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Scientific Articles - PTR-MS Bibliography

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Found 2 results
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Filters: Author is Mielke, Levi H.  [Clear All Filters]
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[Mielke2008] Mielke, L. H., D. E. Erickson, S. A. McLuckey, M. Müller, A. Wisthaler, A. Hansel, and P. B. Shepson, "Development of a proton-transfer reaction-linear ion trap mass spectrometer for quantitative determination of volatile organic compounds.", Anal Chem, vol. 80, no. 21: Department of Chemistry, Purdue University, 860 Oval Drive West, Lafayette, Indiana 47907-2084, USA., pp. 8171–8177, Nov, 2008.
Link: http://dx.doi.org/10.1021/ac801328d
Abstract
Currently, proton-transfer reaction mass spectrometry (PTR-MS) allows for quantitative determination of volatile organic compounds in real time at concentrations in the low ppt range, but cannot differentiate isomers or isobaric molecules, using the conventional quadrupole mass filter. Here we pursue the application of linear quadrupole ion trap (LIT) mass spectrometry in combination with proton-transfer reaction chemical ionization to provide the advantages of specificity from MS/MS. A commercial PTR-MS platform composed of a quadrupole mass filter with the addition of end cap electrodes enabled the mass filter to operate as a linear ion trap. The rf drive electronics were adapted to enable the application of dipolar excitation to opposing rods, for collision-induced dissociation (CID) of trapped ions. This adaptation enabled ion isolation, ion activation, and mass analysis. The utility of the PTR-LIT was demonstrated by distinguishing between the isomeric isoprene oxidation pair, methyl vinyl ketone (MVK) and methacrolein (MACR). The CID voltage was adjusted to maximize the m/ z 41 to 43 fragment ratio of MACR while still maintaining adequate sensitivity. Linear calibration curves for MVK and MACR fragments at m/ z 41 and 43 were obtained with limits of detection of approximately 100 ppt, which should enable ambient measurements. Finally, the PTR-LIT method was compared to an established GC/MS method by quantifying MVK and MACR production during a smog chamber isoprene-NO x irradiation experiment.
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[Mielke2010] Mielke, L. H., K. A. Pratt, P. B. Shepson, S. A. McLuckey, A. Wisthaler, and A. Hansel, "Quantitative determination of biogenic volatile organic compounds in the atmosphere using proton-transfer reaction linear ion trap mass spectrometry.", Anal Chem, vol. 82, no. 19: Department of Chemistry, Purdue University, West Lafayette, Indiana 47907, USA., pp. 7952–7957, Oct, 2010.
Link: http://dx.doi.org/10.1021/ac1014244
Abstract
Although oxidation of biogenic volatile organic compounds (BVOCs) plays an important role in tropospheric ozone and secondary organic aerosol production, significant uncertainties remain in our understanding of the impacts of BVOCs on ozone, aerosols, and climate. To quantify BVOCs, the proton-transfer reaction linear ion trap (PTR-LIT) mass spectrometer was previously developed. The PTR-LIT represents an improvement over more traditional techniques (including the proton-transfer reaction mass spectrometer), providing the capability to directly quantify and differentiate isomeric compounds by MS/MS analysis, with better time resolution and minimal sample handling, compared to gas chromatography techniques. Herein, we present results from the first field deployment of the PTR-LIT. During the Program for Research on Oxidants: Photochemistry, Emissions and Transport (PROPHET) summer 2008 study in northern Michigan, the PTR-LIT successfully quantified isoprene, total monoterpenes, and isomeric isoprene oxidation products methyl vinyl ketone and methacrolein at sub-parts per billion (nmol/mol) levels in a complex forest atmosphere. The utility of the fast time response of the PTR-LIT was shown by the measurement of rapid changes in isoprene, methyl vinyl ketone, and methacrolein, concurrent with changing ozone mole fractions. Overall, the PTR-LIT was shown to be a viable field instrument with the necessary sensitivity, selectivity, and time response to provide detailed measurements of BVOC mole fractions in complex atmospheric samples, at trace levels.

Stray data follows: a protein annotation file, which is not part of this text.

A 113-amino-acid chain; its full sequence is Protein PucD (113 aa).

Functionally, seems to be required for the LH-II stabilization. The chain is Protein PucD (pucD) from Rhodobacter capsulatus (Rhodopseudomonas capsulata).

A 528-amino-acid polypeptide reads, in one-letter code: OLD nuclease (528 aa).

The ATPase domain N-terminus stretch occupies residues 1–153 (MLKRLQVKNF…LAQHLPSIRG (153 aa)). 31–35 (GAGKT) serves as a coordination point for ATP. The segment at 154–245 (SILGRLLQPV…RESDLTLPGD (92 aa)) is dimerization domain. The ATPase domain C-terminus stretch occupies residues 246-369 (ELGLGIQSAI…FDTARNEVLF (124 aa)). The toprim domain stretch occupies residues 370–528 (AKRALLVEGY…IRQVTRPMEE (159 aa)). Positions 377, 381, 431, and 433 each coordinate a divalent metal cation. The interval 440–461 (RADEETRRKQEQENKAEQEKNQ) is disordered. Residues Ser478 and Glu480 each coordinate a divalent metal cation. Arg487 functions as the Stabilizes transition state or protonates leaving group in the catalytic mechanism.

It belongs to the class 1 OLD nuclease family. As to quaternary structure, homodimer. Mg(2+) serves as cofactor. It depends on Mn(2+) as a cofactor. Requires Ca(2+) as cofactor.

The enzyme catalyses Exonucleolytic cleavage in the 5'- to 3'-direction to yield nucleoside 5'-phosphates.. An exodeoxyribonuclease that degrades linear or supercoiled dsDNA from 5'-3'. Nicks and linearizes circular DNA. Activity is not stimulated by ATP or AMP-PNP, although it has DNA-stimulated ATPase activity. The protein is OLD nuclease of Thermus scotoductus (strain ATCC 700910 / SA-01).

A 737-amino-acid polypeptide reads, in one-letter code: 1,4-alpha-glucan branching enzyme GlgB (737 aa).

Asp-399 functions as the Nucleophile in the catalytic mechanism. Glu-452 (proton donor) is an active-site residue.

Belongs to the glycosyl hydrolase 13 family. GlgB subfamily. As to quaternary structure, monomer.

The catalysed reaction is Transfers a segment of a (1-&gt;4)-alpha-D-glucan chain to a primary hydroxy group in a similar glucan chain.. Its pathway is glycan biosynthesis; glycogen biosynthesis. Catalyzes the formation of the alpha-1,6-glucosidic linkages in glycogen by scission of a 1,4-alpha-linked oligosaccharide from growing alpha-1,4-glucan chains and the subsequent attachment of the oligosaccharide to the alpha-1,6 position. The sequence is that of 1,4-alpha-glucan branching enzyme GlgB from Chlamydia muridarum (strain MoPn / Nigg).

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Selected PTR-MS related Reviews

F. Biasioli, C. Yeretzian, F. Gasperi, T. D. Märk: PTR-MS monitoring of VOCs and BVOCs in food science and technology, Trends in Analytical Chemistry 30 (7) (2011).
Link

J. de Gouw, C. Warneke, T. Karl, G. Eerdekens, C. van der Veen, R. Fall: Measurement of Volatile Organic Compounds in the Earth's Atmosphere using Proton-Transfer-Reaction Mass Spectrometry. Mass Spectrometry Reviews, 26 (2007), 223-257.
Link

W. Lindinger, A. Hansel, A. Jordan: Proton-transfer-reaction mass spectrometry (PTR–MS): on-line monitoring of volatile organic compounds at pptv levels, Chem. Soc. Rev. 27 (1998), 347-375.
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Lists with PTR-MS relevant publications of the University of Innsbruck can be found here: Atmospheric and indoor air chemistry, IMR, Environmental Physics and Nano-Bio-Physics

 

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